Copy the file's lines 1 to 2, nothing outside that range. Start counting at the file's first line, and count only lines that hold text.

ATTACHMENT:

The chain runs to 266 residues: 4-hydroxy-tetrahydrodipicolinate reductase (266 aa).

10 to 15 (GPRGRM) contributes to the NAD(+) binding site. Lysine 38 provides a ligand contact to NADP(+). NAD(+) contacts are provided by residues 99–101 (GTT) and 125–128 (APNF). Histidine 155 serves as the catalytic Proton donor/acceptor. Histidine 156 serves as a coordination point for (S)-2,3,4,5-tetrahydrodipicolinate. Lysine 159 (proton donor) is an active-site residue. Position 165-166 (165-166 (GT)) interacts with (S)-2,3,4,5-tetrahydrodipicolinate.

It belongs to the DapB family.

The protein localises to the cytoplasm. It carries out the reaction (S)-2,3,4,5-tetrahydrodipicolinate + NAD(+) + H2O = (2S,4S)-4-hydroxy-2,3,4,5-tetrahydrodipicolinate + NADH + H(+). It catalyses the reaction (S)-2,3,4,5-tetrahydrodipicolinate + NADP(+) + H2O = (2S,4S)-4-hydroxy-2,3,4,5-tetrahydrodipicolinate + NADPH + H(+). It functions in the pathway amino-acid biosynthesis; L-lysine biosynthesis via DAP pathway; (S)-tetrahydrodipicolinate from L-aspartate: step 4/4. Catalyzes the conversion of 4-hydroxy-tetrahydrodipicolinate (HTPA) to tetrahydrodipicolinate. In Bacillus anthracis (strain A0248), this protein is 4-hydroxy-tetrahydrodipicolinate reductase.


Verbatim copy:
The chain runs to 266 residues: 4-hydroxy-tetrahydrodipicolinate reductase (266 aa).

10 to 15 (GPRGRM) contributes to the NAD(+) binding site. Lysine 38 provides a ligand contact to NADP(+). NAD(+) contacts are provided by residues 99–101 (GTT) and 125–128 (APNF). Histidine 155 serves as the catalytic Proton donor/acceptor. Histidine 156 serves as a coordination point for (S)-2,3,4,5-tetrahydrodipicolinate. Lysine 159 (proton donor) is an active-site residue. Position 165-166 (165-166 (GT)) interacts with (S)-2,3,4,5-tetrahydrodipicolinate.